Joseph Mallord William Turner

Houses on the Front at Weymouth


View this artwork by appointment, at Tate Britain's Prints and Drawings Rooms

Joseph Mallord William Turner 1775–1851
Graphite on paper
Support: 75 x 117 mm
Accepted by the nation as part of the Turner Bequest 1856
Turner Bequest CXXIII 44 a

Catalogue entry

This is a continuation of the Georgian houses on the Esplanade to the right, running north of the main view of Weymouth on the recto of the present leaf (D08445). Because of the orientation of the original drawing, Turner could not slide the page back and carry on side-by-side on the next leaf as he often did; instead he simply turned over the leaf and continued from the left-hand edge, so the two sections of the view cannot be seen at the same time.
Apparently unaware of the main drawing on the recto, Howard Hanley states that the present sketch is the only one consulted for the watercolour Weymouth, Dorsetshire of about 1811 (Yale Center for British Art, New Haven), engraved in 1814 for the Picturesque Views on the Southern Coast of England;1 as noted by Eric Shanes, the sketches on both sides of the leaf were used2 (see the concordance of the series in the 1811 tour introduction). Boats and figures including bathers were introduced to the beach at the lower right of the watercolour, at the point corresponding to the blank foreground below the curve of the water-line sketched here. Turner imagines lovers writing their names in the sand in his verses on folio 68 verso (D08493; CXXIII 65a).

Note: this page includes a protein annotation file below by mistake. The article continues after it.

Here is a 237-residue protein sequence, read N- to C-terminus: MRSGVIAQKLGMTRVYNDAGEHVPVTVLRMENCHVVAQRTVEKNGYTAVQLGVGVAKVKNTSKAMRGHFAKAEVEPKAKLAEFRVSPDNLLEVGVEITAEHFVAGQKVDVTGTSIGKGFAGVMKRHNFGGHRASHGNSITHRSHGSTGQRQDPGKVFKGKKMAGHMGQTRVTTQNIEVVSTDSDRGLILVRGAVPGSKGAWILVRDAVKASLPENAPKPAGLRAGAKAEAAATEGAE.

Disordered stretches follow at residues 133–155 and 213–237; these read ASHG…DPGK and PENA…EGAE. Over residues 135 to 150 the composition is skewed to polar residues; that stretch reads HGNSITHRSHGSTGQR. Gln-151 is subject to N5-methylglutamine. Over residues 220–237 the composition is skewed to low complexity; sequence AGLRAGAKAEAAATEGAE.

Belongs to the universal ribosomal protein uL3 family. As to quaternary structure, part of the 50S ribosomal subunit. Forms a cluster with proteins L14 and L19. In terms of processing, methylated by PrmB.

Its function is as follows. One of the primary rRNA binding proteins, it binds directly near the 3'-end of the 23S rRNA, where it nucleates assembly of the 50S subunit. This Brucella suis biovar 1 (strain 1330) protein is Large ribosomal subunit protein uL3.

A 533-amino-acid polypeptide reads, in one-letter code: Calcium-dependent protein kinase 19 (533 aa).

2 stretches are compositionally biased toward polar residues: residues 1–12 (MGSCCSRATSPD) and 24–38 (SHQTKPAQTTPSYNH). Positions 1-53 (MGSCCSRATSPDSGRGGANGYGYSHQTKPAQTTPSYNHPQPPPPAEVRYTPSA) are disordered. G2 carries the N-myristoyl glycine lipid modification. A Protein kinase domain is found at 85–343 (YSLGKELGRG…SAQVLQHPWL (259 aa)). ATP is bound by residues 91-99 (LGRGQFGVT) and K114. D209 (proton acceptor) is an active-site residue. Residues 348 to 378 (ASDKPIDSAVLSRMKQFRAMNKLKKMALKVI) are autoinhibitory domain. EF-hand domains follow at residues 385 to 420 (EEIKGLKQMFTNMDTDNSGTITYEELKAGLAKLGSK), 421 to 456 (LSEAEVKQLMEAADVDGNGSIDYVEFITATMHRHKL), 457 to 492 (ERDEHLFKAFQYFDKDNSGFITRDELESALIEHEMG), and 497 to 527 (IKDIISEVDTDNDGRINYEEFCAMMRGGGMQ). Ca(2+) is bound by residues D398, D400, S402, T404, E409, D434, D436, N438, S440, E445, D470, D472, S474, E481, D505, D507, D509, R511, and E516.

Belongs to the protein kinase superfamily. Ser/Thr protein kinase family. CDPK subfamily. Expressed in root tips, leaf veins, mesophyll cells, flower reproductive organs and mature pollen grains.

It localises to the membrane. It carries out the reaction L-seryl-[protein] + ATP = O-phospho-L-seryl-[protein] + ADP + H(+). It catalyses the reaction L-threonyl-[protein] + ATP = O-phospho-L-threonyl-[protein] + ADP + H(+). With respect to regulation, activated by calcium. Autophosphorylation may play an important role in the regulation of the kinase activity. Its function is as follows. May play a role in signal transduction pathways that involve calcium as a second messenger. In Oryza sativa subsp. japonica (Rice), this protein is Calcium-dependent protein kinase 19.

Probably in preparation for his 1811 tour, Turner made notes on Weymouth and its surroundings from a recent edition of John Feltham’s Guide to All the Watering and Sea-Bathing Places in the Vale of Heathfield sketchbook (Tate D10206; Turner Bequest CXXXVII 1).

Matthew Imms
June 2011

Andrew Wilton, J.M.W. Turner: His Life and Work, Fribourg 1979, p.351 no.448, reproduced; see Hanley 1992, p.28, and illustrations: ‘Cat.43’ (modern photograph), ‘Cat.44’ (engraving by J. Crane, 1789), and ‘Cat.45’ (watercolour by John Upham, circa 1812).
Shanes 1981, p.152.

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